Posted by Danny
Before Lisa and I got married, our minister required us to go through three sessions of premarriage counseling. As part of the process, we had to take a personality test. When Dr. Eller presented the scores he told us that Lisa was 98% idealist and 2% realist. He then put a positive spin on the fact that I was the exacct opposite: 98% realist and only 2% idealist. “They say opposites attract!”
Many of the conversations Lisa and I had over the years went like this:
Lisa: “I like this house. I think we should buy it.”
Danny: “It’s considerably over our price range. I’m just not sure we can swing the payment.”
Lisa: “We can cut back on other spending, and we both get raises every year!”
Danny: “It is going to be really tight…”
We generally compromised or took turns as we faced decisions in life. If we always went with my line of thinking, we’d still be living in a 900 square foot adobe and driving the cars we had in college. On the other hand, if Lisa had taken the lead on too often a basis, we’d be living in Hawaii with a house in foreclosure.
But things worked out. We seemed to have an uncanny ability to land on our feet. Perhaps it was the balance we brought to each other.
Recently, I’ve started working on reframing. As I look at a situation, I’m trying to see the potential good versus the potential unease.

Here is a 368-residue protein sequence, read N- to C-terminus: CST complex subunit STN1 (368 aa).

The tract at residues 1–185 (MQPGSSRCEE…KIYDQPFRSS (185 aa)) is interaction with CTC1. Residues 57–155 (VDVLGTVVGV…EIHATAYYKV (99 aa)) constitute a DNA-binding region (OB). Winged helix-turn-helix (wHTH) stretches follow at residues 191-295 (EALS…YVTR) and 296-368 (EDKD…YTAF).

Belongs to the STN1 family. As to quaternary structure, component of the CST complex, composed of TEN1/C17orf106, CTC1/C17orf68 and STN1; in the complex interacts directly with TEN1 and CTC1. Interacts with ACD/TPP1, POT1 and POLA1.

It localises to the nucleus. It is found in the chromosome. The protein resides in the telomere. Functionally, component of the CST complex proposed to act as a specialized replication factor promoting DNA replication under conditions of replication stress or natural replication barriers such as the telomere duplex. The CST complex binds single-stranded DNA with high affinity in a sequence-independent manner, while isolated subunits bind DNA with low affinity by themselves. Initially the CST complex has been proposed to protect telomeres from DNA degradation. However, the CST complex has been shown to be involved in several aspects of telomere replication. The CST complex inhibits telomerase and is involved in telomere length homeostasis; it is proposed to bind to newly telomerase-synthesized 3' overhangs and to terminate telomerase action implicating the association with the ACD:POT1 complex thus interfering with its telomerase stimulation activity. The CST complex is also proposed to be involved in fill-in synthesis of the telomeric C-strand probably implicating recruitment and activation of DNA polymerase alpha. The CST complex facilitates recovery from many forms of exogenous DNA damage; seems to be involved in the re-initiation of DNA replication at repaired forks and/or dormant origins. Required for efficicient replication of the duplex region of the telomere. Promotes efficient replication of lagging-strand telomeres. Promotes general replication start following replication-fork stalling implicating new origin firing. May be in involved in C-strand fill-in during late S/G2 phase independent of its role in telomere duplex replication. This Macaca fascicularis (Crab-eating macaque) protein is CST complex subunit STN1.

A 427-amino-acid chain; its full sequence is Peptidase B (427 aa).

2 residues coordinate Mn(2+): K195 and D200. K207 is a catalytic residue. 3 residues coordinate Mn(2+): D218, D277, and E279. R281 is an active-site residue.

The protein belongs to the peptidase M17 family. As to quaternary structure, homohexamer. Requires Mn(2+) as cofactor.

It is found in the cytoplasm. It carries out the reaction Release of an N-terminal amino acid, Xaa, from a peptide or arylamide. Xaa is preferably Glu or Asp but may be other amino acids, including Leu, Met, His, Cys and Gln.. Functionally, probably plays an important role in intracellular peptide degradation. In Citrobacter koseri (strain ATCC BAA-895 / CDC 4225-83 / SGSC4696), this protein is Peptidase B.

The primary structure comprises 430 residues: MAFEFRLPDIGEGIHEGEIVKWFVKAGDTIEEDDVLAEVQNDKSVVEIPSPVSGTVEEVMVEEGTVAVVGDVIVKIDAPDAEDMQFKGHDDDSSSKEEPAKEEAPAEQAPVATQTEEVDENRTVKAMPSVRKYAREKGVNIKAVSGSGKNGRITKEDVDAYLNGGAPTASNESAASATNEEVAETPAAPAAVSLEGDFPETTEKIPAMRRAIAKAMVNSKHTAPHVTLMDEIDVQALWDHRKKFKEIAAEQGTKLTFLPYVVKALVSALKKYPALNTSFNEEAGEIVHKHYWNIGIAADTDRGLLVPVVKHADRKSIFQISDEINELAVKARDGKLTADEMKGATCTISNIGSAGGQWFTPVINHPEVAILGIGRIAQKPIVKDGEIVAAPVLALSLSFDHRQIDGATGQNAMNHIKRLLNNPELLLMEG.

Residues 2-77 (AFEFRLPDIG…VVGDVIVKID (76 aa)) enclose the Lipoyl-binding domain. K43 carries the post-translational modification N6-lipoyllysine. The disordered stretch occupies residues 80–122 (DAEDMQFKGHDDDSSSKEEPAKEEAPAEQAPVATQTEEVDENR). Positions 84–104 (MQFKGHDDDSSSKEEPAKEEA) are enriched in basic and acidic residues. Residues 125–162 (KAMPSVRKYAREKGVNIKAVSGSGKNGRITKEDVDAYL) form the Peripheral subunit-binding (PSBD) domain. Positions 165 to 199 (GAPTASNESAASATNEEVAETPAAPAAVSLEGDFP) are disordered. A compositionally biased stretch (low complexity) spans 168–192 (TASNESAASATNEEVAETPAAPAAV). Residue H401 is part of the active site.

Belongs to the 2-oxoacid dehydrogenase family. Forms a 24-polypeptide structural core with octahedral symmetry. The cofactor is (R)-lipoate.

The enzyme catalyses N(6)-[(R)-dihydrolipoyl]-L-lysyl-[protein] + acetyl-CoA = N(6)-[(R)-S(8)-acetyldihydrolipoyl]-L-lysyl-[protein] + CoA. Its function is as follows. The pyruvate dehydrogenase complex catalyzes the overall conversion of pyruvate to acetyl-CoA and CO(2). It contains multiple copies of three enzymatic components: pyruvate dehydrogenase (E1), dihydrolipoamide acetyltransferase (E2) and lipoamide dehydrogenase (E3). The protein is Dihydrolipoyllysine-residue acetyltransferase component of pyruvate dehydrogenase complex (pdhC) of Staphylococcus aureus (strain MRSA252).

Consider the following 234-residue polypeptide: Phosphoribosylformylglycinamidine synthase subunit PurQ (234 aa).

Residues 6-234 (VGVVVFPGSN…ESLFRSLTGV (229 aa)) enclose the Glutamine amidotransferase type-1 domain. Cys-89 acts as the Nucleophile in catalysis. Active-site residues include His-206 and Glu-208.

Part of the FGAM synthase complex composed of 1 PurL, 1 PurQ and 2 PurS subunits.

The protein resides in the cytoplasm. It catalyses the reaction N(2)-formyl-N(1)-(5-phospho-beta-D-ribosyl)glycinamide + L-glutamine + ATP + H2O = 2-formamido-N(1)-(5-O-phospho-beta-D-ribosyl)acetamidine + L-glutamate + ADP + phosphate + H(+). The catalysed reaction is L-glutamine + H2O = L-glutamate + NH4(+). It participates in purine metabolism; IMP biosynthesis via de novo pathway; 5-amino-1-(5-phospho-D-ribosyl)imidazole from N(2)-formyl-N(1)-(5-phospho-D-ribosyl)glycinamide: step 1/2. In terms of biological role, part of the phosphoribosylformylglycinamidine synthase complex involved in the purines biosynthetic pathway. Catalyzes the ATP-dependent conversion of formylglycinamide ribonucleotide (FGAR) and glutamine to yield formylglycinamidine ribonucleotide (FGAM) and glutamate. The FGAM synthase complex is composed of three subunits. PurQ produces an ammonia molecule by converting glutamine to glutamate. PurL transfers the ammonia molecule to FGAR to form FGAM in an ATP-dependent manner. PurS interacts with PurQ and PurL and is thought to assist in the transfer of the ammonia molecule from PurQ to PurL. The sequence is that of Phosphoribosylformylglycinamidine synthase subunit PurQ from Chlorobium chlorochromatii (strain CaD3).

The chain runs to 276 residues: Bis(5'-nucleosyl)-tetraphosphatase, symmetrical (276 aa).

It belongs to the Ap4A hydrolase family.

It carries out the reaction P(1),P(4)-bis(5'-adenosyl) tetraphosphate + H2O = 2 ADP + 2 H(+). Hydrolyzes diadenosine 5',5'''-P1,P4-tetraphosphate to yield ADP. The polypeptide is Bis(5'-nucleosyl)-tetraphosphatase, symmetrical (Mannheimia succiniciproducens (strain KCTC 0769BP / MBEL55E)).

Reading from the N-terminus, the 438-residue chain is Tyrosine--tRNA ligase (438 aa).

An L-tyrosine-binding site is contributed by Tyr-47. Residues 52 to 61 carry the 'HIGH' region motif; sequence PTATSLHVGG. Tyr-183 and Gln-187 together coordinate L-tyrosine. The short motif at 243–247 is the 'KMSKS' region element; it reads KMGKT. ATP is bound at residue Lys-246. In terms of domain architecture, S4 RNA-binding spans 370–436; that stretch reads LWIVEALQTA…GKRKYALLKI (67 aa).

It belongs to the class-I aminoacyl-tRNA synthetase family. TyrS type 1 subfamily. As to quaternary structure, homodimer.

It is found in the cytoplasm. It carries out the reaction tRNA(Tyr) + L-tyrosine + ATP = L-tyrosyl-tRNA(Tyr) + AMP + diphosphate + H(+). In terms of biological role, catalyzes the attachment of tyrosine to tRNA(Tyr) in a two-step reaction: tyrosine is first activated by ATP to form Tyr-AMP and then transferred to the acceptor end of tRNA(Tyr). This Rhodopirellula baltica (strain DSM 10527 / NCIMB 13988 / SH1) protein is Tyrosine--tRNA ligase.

Today I drop Stephanie off at camp for a month and Michelle off at camp for two weeks. It’s a great experience for them, but I dread the quiet house.
Reframe: I strive to have some one on one time with each of my kids. What a great opportunity to spend some time with DJ without the distractions of her little sisters.
Last week I returned to work after two weeks of vacation. My absolute favorite place to be in this world is on the beach at 4 pm on a summer afternoon – the breeze coursing around my body. Nothing, nothing feels better to me.
Imagine my lack of zest for returning to my brown desk and hundreds of emails.
Reframe: I love what I do for a living! I love the people I work with! I have a job and there are so many out there right now who are unemployed. I have worked at the Y so long I have a ton of vacation days each year. I’m a fortunate dude.
I recently read an article that said we spend entirely too much time searching for happiness. Instead we should be looking for true contentment. As I see it, happiness is more temporary – it’s unwrapping gifts at Christmas. Contentment is the ability to be thankful for and enjoy the gifts you’ve received well into the new year. It’s deeper. It lasts longer.
I’m working to reframe for the long haul, trying to get out of the daily ups and downs that can keep me from enjoying today.